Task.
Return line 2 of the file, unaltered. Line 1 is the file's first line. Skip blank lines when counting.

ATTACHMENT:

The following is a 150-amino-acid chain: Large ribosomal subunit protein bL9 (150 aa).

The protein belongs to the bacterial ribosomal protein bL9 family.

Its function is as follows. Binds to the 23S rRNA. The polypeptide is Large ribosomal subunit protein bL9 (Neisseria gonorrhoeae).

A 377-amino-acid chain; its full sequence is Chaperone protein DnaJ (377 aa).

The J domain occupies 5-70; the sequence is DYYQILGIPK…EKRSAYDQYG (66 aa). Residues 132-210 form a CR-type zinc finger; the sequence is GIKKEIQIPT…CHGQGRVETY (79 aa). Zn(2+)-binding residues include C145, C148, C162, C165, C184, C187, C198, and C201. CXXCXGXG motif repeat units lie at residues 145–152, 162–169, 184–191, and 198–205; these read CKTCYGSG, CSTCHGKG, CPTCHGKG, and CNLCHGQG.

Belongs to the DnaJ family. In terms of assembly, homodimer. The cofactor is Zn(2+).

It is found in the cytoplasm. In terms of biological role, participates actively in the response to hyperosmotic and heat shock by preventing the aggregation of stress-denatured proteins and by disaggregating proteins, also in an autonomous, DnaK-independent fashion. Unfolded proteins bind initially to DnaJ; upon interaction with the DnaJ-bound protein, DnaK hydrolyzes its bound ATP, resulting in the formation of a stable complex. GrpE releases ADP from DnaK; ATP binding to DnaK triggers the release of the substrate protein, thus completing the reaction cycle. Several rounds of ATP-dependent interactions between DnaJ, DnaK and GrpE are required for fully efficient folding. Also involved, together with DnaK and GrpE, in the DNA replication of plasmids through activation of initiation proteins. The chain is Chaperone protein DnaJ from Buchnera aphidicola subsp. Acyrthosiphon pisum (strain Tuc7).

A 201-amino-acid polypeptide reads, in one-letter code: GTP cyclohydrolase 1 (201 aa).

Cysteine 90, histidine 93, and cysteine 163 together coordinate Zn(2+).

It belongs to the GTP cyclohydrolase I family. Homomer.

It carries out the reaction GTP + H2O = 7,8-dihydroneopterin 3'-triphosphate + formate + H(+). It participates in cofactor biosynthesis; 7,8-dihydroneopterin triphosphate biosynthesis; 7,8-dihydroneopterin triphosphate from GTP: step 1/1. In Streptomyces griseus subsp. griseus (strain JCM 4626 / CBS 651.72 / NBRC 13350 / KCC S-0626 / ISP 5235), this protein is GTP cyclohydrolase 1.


The protein belongs to the bacterial ribosomal protein bL9 family.